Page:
South Sudan: refugees die in search for water
        Date Published: 12/06/2012 02:18

        People have died as more than 15,000 Sudanese refugees stranded without food or drinking water walked a further 25km to find safety in South Sudan’s Upper Nile State. They are fleeing fighting between the Sudanese Armed Forces and armed groups in neighbouring Sudan.

        Around 35,000 refugees have crossed the border over the past three weeks, as temperatures in the region hit 37˚C.They arrived to find refugee camps that were already overcrowded and struggling to provide enough water for the 70,000 refugees in the area.

        Update 14/06/2012: refugees describe the dire conditions they are facing.

        Medical emergency
        “We went early on Tuesday morning to provide medical assistance and rehydration points along the route,” says Doctor Erna Rijnierse, MSF’s medical team leader.

        “It was a truly shocking sight as we witnessed some of the weakest dying as they walked – too dehydrated for even the most urgent medical care to save them.”

        She adds: “The scale of what is happening here is shocking, even for experienced emergency team members who have seen a lot.”

    • seafoid
      June 13, 2012, 4:57 am


      Calling them Arabs is deliberate. Arabs don’t belong in Erez Israel.
      And there was no “Arab nation” during the colonial era. There were Ottoman vilayats.

    • Mooser
      June 13, 2012, 6:10 pm

      “My belief is that regardless of politics, everyone will benefit from a greater understanding of Israel and Israelis”

      Yes, but wind sprints and mile-a-day give the most benefit. That way when you see them coming, you can get away quicker. What’s to understand? Zionism is racism, theft and murder, and uses the troubles of the Jews as its fuel. That’s four strikes, and they were out at three.

  12. homingpigeon
    June 13, 2012, 5:27 am

    This racism thing isn’t so simple. I remember reading in a book, The Thirteenth Gate, that a Japanese newspaper published a piece talking about how the Jews were clever businessmen, controlled the levers of power in the West, were the majority of smart lawyers, could bring down governments, make or break banks, destroy currencies, etc etc. A western rabbi living in Tokyo went to the editor of the paper to complain and say that this was anti-Semitic and hurtful to Jews and he shouldn’t be publishing things like that. The editor was puzzled and confused about why the piece was a problem, as the writer had gone to such lengths to praise and complement the Jewish people.

  13. talknic
    June 13, 2012, 5:33 am

    One can spend a lot of time arguing about Zionism, Judaism, Jews, what they are, what they mean, where we came from, what our DNA might be etc etc etc. Ditto Arabs, Palestinians, refugees etc etc etc.

    As of May 15th 1948, it’s all rather meaningless in the eyes of the UN Charter, Conventions & Laws Israel is obliged to uphold. UNSC res 476 adequately covers the West Bank / East Jerusalem issue. It is based on the law. Only the US veto vote in the UNSC prevents the law having full effect.

    If Israel was not in breech of the law, the arguments would likely not be happening. The Israeli/Jewish lobbies would not be spending huge amounts of effort and money ensuring the US senate retains the US Veto vote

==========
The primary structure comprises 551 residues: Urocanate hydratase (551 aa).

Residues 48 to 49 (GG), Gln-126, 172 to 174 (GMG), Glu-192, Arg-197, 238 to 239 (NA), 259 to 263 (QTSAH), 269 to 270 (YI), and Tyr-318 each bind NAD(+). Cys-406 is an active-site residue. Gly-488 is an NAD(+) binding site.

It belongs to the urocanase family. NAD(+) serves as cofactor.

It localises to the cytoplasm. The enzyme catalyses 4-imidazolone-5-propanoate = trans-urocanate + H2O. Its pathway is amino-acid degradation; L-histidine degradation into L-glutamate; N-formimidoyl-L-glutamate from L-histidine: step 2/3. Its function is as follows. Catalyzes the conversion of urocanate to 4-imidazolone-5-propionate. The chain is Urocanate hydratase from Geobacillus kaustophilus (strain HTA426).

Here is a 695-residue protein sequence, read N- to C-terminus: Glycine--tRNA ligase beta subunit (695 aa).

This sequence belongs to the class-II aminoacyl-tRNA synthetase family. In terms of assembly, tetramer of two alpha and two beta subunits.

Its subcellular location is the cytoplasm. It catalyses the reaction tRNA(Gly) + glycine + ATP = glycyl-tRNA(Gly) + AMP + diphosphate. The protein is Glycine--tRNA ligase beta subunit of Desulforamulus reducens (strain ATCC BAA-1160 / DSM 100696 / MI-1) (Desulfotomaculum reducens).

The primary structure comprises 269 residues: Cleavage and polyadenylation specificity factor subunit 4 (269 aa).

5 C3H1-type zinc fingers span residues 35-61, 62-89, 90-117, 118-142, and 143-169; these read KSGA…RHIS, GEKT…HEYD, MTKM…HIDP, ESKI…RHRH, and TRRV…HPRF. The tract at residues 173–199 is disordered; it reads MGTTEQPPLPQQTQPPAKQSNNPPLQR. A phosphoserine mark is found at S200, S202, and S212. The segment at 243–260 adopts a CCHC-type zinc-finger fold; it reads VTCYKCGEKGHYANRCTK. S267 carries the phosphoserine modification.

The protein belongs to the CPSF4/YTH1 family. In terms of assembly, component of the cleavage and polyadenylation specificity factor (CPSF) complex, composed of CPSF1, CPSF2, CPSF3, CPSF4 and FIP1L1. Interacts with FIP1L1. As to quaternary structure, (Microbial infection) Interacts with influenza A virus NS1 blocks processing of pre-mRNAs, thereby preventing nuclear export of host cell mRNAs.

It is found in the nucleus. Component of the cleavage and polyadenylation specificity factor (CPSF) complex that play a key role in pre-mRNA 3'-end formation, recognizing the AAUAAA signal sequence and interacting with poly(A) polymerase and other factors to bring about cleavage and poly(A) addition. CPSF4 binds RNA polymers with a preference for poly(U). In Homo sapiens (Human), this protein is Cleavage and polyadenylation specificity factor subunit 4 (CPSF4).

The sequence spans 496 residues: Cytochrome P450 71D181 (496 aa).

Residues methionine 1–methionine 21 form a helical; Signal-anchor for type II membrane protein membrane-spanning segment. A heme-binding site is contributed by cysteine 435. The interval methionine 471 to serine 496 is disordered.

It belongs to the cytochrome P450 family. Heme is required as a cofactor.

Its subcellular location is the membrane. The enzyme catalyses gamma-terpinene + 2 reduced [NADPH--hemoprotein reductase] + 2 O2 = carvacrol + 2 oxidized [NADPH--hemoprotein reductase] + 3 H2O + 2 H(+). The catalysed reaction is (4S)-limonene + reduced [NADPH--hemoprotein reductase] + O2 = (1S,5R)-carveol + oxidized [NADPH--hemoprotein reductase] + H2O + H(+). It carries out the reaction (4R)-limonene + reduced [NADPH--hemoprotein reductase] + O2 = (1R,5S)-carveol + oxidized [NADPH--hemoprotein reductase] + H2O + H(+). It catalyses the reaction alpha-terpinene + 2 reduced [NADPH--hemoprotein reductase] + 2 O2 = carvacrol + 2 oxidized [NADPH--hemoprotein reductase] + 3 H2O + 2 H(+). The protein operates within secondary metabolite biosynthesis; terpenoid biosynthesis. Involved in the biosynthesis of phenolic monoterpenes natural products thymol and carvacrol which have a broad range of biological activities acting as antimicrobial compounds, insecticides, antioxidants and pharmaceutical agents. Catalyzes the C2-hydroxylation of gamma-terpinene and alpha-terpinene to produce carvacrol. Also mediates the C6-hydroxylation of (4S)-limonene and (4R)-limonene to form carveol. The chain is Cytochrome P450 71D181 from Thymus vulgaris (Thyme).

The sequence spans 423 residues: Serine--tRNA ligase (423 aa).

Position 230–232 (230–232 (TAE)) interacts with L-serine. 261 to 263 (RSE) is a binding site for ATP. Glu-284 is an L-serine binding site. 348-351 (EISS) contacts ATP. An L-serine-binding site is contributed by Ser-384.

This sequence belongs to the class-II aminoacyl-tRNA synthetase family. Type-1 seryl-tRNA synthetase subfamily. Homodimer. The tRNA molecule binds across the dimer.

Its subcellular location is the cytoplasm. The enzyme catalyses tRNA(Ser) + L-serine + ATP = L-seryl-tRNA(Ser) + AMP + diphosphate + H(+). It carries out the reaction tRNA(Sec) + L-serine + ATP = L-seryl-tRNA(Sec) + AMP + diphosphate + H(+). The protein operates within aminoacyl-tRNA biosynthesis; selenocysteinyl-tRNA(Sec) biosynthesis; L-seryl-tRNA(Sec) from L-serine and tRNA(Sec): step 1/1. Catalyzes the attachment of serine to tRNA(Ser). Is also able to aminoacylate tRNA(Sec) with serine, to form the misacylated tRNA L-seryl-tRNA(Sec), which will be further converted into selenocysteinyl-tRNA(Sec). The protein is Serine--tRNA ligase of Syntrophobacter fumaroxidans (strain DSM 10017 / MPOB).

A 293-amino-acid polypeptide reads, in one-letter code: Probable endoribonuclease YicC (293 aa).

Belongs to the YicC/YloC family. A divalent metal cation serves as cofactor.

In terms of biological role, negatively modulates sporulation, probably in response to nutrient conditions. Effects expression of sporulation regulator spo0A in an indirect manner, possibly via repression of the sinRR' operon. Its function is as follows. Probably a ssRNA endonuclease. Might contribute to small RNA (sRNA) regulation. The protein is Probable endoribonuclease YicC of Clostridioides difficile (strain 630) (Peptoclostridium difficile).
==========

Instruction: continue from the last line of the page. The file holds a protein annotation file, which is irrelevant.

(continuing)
If Israel was not in breech of the law (acting outside of Israel since May 15th 1948), the the UN would be fully supportive of Israel’s sovereign rights, defense et al.

    If Israel was not in breech of the law, there’d be non of the “self-hating Jew” crappolla. There’d be no wedge being driven through the Jewish community as there is now. Never before have we been so divided and confused, because of one thing and one thing only: Israel’s policies towards the Palestinians and their rightful territory. Policies which, in my opinion, are based on Deuteronomy 20:15 and the Declaration of the Establishment of the State of Israel //THE STATE OF ISRAEL will be … based on freedom, justice and peace as envisaged by the prophets of Israel//

    There’s no mention of democracy anywhere in the Declaration, there is however mention of a constitution under which a Government was to have been elected. In 64 years, Israel has never been able to reconcile being a democracy and being a Jewish State. Instead there has been a permanent state of emergency since 1948 and an ever growing polarization of the Jewish people.

  14. seafoid
    June 13, 2012, 8:46 am


    A primer for the civics matriculation (bagrut ) exam that was administered Monday suggested as an answer to a practice question that “the association of Jewish girls with Arabs is liable to undermine their right to life and security.”

    The book, published by Reches Educational Projects, is one of many such volumes pupils use to prepare for the exams. These primers are popular because they review specific topics that the Education Ministry has announced will be tested in a given subject.

    In this volume there is a sample question that presents the following topic for pupils to address:

    “A recently published letter, written by the wives of rabbis, calls on Jewish girls to keep their distance from Arabs. There are those who support this letter, while there are others who argue that the letter is improper.”

    The pupils are asked to express their opinion on the issue and back their opinion up with two arguments based on concepts in civics.

    As part of a correct answer in support of the letter, the book suggests the following argument: “Jewish girls associating with Arabs is liable to lead to romantic relationships and even to marriage. This assimilation of Jewish girls with members of the Arab minority will undermine the preservation of a Jewish majority in the State of Israel.”

    As a second argument it suggests: “Jewish girls associating with Arabs is liable to endanger their safety for nationalist reasons, and is liable to undermine their right to life and security